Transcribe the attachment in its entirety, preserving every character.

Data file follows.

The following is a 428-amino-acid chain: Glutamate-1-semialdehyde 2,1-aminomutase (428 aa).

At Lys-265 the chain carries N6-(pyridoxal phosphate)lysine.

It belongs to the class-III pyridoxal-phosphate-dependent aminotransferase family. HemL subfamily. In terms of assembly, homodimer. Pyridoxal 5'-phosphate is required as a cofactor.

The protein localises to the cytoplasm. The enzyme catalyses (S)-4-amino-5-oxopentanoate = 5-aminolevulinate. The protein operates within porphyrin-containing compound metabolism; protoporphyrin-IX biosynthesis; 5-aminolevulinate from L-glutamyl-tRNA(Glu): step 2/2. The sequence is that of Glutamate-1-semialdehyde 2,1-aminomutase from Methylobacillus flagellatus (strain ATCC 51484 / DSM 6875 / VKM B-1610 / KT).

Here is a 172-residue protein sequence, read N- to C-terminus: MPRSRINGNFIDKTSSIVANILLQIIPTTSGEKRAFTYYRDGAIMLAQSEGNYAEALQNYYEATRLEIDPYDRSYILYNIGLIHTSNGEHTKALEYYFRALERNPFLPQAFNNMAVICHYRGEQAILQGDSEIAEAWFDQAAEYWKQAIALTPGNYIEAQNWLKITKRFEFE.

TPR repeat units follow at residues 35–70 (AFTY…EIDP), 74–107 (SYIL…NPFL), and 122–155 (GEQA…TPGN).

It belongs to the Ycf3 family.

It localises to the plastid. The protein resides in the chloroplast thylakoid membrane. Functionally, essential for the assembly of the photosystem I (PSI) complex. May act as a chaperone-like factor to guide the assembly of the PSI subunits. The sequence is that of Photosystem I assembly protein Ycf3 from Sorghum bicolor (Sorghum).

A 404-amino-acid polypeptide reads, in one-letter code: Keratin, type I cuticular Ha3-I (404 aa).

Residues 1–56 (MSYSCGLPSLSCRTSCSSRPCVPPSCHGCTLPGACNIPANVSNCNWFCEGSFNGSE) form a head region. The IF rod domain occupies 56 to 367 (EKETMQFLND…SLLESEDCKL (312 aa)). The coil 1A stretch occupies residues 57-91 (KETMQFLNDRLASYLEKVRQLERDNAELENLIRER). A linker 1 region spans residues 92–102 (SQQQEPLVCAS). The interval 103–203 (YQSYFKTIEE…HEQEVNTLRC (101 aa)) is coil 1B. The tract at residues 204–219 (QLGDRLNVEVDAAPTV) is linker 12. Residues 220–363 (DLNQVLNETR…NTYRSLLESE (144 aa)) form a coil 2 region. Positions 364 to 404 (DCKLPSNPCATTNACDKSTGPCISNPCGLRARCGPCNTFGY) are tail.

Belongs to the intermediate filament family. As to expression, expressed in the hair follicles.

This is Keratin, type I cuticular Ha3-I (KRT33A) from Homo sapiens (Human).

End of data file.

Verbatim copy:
The following is a 428-amino-acid chain: Glutamate-1-semialdehyde 2,1-aminomutase (428 aa).

At Lys-265 the chain carries N6-(pyridoxal phosphate)lysine.

It belongs to the class-III pyridoxal-phosphate-dependent aminotransferase family. HemL subfamily. In terms of assembly, homodimer. Pyridoxal 5'-phosphate is required as a cofactor.

The protein localises to the cytoplasm. The enzyme catalyses (S)-4-amino-5-oxopentanoate = 5-aminolevulinate. The protein operates within porphyrin-containing compound metabolism; protoporphyrin-IX biosynthesis; 5-aminolevulinate from L-glutamyl-tRNA(Glu): step 2/2. The sequence is that of Glutamate-1-semialdehyde 2,1-aminomutase from Methylobacillus flagellatus (strain ATCC 51484 / DSM 6875 / VKM B-1610 / KT).

Here is a 172-residue protein sequence, read N- to C-terminus: MPRSRINGNFIDKTSSIVANILLQIIPTTSGEKRAFTYYRDGAIMLAQSEGNYAEALQNYYEATRLEIDPYDRSYILYNIGLIHTSNGEHTKALEYYFRALERNPFLPQAFNNMAVICHYRGEQAILQGDSEIAEAWFDQAAEYWKQAIALTPGNYIEAQNWLKITKRFEFE.

TPR repeat units follow at residues 35–70 (AFTY…EIDP), 74–107 (SYIL…NPFL), and 122–155 (GEQA…TPGN).

It belongs to the Ycf3 family.

It localises to the plastid. The protein resides in the chloroplast thylakoid membrane. Functionally, essential for the assembly of the photosystem I (PSI) complex. May act as a chaperone-like factor to guide the assembly of the PSI subunits. The sequence is that of Photosystem I assembly protein Ycf3 from Sorghum bicolor (Sorghum).

A 404-amino-acid polypeptide reads, in one-letter code: Keratin, type I cuticular Ha3-I (404 aa).

Residues 1–56 (MSYSCGLPSLSCRTSCSSRPCVPPSCHGCTLPGACNIPANVSNCNWFCEGSFNGSE) form a head region. The IF rod domain occupies 56 to 367 (EKETMQFLND…SLLESEDCKL (312 aa)). The coil 1A stretch occupies residues 57-91 (KETMQFLNDRLASYLEKVRQLERDNAELENLIRER). A linker 1 region spans residues 92–102 (SQQQEPLVCAS). The interval 103–203 (YQSYFKTIEE…HEQEVNTLRC (101 aa)) is coil 1B. The tract at residues 204–219 (QLGDRLNVEVDAAPTV) is linker 12. Residues 220–363 (DLNQVLNETR…NTYRSLLESE (144 aa)) form a coil 2 region. Positions 364 to 404 (DCKLPSNPCATTNACDKSTGPCISNPCGLRARCGPCNTFGY) are tail.

Belongs to the intermediate filament family. As to expression, expressed in the hair follicles.

This is Keratin, type I cuticular Ha3-I (KRT33A) from Homo sapiens (Human).